In the closing days of the midterm campaign, President Trump has made clear precisely what the GOP stands for these days. He and his party wear their irrationality, racism and cruelty on their sleeves. They bear hug dictators around the world, no matter what deeds those leaders commit (killing and dismembering a journalist) or how explicit is their neo-fascism (as in Brazil, which national security adviser John Bolton candidly acknowledged his boss considers a “like-minded” regime).
The midterms have moved from an election about issues — health care, the tax cuts, debt — to what we can appropriately, for once, say is about the soul of the country. In the final days of the campaign, Trump (on the caravan) and Republicans (on protecting preexisting conditions) have simply lied. The caravan is not a threat, is no where near the border and does not contain Middle Eastern terrorists. Republicans repeatedly voted to repeal Obamacare, including its protection for preexisting conditions, with no reasonable substitute; they currently are pursuing litigation that would invalidate Obamacare’s protection for preexisting conditions. These pronouncements are not spin or exaggeration; they are lies. The voters should decide if our politics now refuses to distinguish fact from fiction, truth from falsehood.
In continuing to deploy the Stalinist phrase “enemy of the people” — even after bombs were sent to CNN — and stoke fears of immigrants, the GOP sounds more like the far-right politicians in Poland, Hungary and now Brazil than Americans. Once more, voters have to decide if that dark, illiberal politics has a place in America.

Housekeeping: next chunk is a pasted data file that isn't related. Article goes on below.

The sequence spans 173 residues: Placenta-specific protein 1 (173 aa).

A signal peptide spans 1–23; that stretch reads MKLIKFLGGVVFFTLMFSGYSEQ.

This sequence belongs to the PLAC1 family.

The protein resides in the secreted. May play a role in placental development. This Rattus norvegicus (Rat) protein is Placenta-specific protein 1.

There are fundamental rights — birthright citizenship, the right to vote, the First Amendment — that the GOP has sought to undermine for political gain. For a time, I feared this might work. However, there are reassuring signs that Trump’s nativism, racism and protectionism don’t play well with those not inclined to hoot and holler at his rallies. The New York Times reports:
In Republican-leaning districts that include diverse populations or abut cities that do — from bulwarks of Sunbelt conservatism like Houston and Orange County, Calif., to the well-manicured bedroom communities outside Philadelphia and Minneapolis — the party is in danger of losing its House majority next week because Mr. Trump’s racially-tinged nationalism has alienated these voters who once made up a dependable constituency. . . .College-educated white women now say they prefer Democrats to control Congress by 18 points, according to a survey by Marist College and NPR.In moderate areas, the Republican coalition has long depended on upscale whites casting aside their more liberal views on issues like gun control and abortion to support G.O.P. economic policies. Mr. Trump’s national message does virtually nothing to accommodate those voters.
The midterm elections have therefore become all about Trump, about whether he’s “winning” or “paying a price” for his descent into rancor, racism and misogyny. Suddenly the real “values voters” are those who care deeply about values such as kindness, democracy, rationality and respect. If they show up and vote their values, Republicans are in big trouble.